19 July, 2018
The plastic waste challenge is complex. There are thousands of plastic polymers, numerous additives and almost limitless applications and formats. And the list of potential solutions is almost endless, running from outright bans – through scaling up recycling or replacing everything with bioplastics – to harvesting the troublesome material from the oceans. Confused? Me too.
So, I was really pleased when my colleagues completed their detailed study of plastics issues and proposed a ‘use-phase’ based approach for considering plastic waste and the potential solutions. It brings clarity to a complex problem.
Drawing upon life-cycle thinking and the growing literature on plastics, the framework considers plastic items in terms of their ‘use phase’ – in other words, the length of time for which a given plastic item is used for its intended purpose. This is valuable because it recognises that the lifetime of an item correlates closely to two factors: firstly, the way that the product is typically discarded; and secondly, the potential actions you might take to reduce the negative impacts across the whole lifecycle.
The framework puts plastic items into five categories, as illustrated in the infographic below.
Let’s consider each in turn:
Category one comprises small format items with a very short use phase: items that typically are used for less than a day, sometimes just hours, minutes or even seconds. Think cotton buds, coffee stirrers, straws and sanitary towels. These are the bad boys of the plastics waste world. Their impacts as waste are significant, particularly in the context of their very limited life.
Because of the setting in which they are used, they are not particularly conducive to separate collection for recycling and, in the case of sanitary items and cotton buds, have a tendency to be flushed away, often becoming marine plastic debris.
The main interventions for tackling these items are to: eliminate them where possible – do we really need disposal coffee stirrers?; replace them with reusable alternatives – what happened to the trusty metal tea spoon?; and consider the potential to replace them with biodegradable materials – that is, materials that will degrade in the natural environment.
Category two is also for items with a very short use phase, but which are larger, such as disposable cutlery, cups and plates (‘serveware’), takeaway packaging and carrier bags. These items could potentially be recycled but, again, tend to be used in contexts where there is a high risk that they do not make it back into the recycling stream and are often discarded as litter or put in the wrong bin in the street.
These products can be (and increasingly are being) replaced with reusable alternatives, such as reusable coffee cups. For some items, such as serveware, there may be potential to replace them with compostable alternatives but if we chose this route, we need to make sure that we have sufficient, commercially viable treatment outlets and that the collection systems work to keep them separate from other materials, avoiding potential cross contamination issues of compostable and dry recycling streams.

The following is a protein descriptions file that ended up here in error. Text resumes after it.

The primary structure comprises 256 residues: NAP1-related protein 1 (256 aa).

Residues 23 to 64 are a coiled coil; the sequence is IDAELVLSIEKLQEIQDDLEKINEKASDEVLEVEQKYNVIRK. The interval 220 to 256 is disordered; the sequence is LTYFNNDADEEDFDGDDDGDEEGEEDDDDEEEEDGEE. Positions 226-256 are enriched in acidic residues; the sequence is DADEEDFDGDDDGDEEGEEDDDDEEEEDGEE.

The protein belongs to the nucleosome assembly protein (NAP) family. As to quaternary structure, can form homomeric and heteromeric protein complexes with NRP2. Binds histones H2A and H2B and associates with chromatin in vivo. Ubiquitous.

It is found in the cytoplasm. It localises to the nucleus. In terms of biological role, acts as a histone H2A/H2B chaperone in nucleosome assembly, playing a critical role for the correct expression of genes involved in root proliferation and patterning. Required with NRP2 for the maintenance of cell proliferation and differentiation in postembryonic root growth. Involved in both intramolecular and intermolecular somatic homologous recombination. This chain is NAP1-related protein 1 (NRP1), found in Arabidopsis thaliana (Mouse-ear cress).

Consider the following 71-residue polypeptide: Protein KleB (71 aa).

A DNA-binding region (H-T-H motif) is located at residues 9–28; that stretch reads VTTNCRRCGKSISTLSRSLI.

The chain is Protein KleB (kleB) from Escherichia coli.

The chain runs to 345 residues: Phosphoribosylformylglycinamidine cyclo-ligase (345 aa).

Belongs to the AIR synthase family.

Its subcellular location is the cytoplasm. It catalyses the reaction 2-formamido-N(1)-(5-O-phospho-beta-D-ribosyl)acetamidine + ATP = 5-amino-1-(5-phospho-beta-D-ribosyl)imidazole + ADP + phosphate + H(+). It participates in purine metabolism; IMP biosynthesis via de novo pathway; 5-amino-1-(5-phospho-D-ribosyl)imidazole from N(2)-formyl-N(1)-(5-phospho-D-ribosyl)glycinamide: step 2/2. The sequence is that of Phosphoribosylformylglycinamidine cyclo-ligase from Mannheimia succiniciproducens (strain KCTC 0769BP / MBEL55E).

Category three is where the large bulk of plastic waste is generated. These are items with a short life of between one day and two years and include a broad range of products such as food and drink containers, agricultural films, cosmetics and healthcare products. Many of these items fulfil valuable functions and banning them would have significant negative impacts, such as increased food waste due to poorly protected food.
The focus of interventions here is on improving functionality during the use-phase and also, but to a lesser extent, on the end of life options. This requires: improved product design to extend product life; investment to significantly increase the scale of collection and sorting infrastructure; designing products so that they can recycled easily, for example avoiding complex combinations of materials and polymer rationalisation; and driving up demand for recycled plastics by using more recycled content in new products. The Plastics Pact sets out some good ambitions with respect to the latter two statements.
Categories four and five represent the products that are in use for a significant length of time so comprise goods that are not typically littered and become waste in very different ways. They therefore warrant quite different interventions.
Category four (2 to 12 years) includes car parts, electrical goods and toys.
Category five (over 12 years) comprises building products such as pipes, insulation boards, roof tiles and also furnishings that use plastics such as carpets.
Given the fundamental purpose of these products, the most appropriate actions focus on increasing durability and repairability, and on increasing recycling after use. This will require improved sorting and separation equipment, particularly for electronic waste and vehicle parts. For building materials, given the extended length of time for which they are ‘in use’, it will also be important to improve labelling and tracking of materials so that they can be identified and separated for recovery in the (potentially distant) future.
So, it’s not one-size-(or intervention)-fits-all. But once you start thinking of things in terms of how they are used and discarded then it becomes a bit simpler.
‘Eliminating avoidable plastic waste by 2042: a use-based approach to decision and policy making’ was written by Resource Futures and Nextek and published by the Resourcing the Future Partnership.
Image source: CIWM Online Journal